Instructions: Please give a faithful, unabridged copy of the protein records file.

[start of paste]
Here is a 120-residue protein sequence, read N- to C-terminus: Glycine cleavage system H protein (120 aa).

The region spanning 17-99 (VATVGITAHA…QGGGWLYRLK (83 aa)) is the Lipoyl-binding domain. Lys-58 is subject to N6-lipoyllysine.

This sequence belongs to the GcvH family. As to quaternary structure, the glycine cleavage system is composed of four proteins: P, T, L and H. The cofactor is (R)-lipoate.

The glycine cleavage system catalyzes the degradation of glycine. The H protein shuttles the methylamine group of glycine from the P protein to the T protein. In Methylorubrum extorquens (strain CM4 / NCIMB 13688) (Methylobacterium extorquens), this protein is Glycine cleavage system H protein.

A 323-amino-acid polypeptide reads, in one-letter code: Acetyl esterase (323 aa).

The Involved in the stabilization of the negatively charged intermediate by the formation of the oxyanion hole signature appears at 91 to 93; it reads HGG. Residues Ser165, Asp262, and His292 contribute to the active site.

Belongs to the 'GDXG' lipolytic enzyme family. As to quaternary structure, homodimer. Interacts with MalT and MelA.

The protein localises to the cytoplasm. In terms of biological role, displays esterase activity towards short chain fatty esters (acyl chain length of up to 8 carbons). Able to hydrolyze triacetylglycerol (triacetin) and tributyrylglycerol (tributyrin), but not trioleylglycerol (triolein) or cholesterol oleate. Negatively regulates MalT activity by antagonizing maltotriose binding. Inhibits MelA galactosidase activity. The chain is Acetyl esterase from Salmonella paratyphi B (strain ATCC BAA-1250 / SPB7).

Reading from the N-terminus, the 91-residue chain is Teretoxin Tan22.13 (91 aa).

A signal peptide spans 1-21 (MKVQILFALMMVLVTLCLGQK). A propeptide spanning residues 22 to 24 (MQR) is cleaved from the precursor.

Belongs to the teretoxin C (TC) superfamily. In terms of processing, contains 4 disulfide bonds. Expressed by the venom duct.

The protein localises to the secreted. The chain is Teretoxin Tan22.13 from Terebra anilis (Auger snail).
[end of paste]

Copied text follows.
Here is a 120-residue protein sequence, read N- to C-terminus: Glycine cleavage system H protein (120 aa).

The region spanning 17-99 (VATVGITAHA…QGGGWLYRLK (83 aa)) is the Lipoyl-binding domain. Lys-58 is subject to N6-lipoyllysine.

This sequence belongs to the GcvH family. As to quaternary structure, the glycine cleavage system is composed of four proteins: P, T, L and H. The cofactor is (R)-lipoate.

The glycine cleavage system catalyzes the degradation of glycine. The H protein shuttles the methylamine group of glycine from the P protein to the T protein. In Methylorubrum extorquens (strain CM4 / NCIMB 13688) (Methylobacterium extorquens), this protein is Glycine cleavage system H protein.

A 323-amino-acid polypeptide reads, in one-letter code: Acetyl esterase (323 aa).

The Involved in the stabilization of the negatively charged intermediate by the formation of the oxyanion hole signature appears at 91 to 93; it reads HGG. Residues Ser165, Asp262, and His292 contribute to the active site.

Belongs to the 'GDXG' lipolytic enzyme family. As to quaternary structure, homodimer. Interacts with MalT and MelA.

The protein localises to the cytoplasm. In terms of biological role, displays esterase activity towards short chain fatty esters (acyl chain length of up to 8 carbons). Able to hydrolyze triacetylglycerol (triacetin) and tributyrylglycerol (tributyrin), but not trioleylglycerol (triolein) or cholesterol oleate. Negatively regulates MalT activity by antagonizing maltotriose binding. Inhibits MelA galactosidase activity. The chain is Acetyl esterase from Salmonella paratyphi B (strain ATCC BAA-1250 / SPB7).

Reading from the N-terminus, the 91-residue chain is Teretoxin Tan22.13 (91 aa).

A signal peptide spans 1-21 (MKVQILFALMMVLVTLCLGQK). A propeptide spanning residues 22 to 24 (MQR) is cleaved from the precursor.

Belongs to the teretoxin C (TC) superfamily. In terms of processing, contains 4 disulfide bonds. Expressed by the venom duct.

The protein localises to the secreted. The chain is Teretoxin Tan22.13 from Terebra anilis (Auger snail).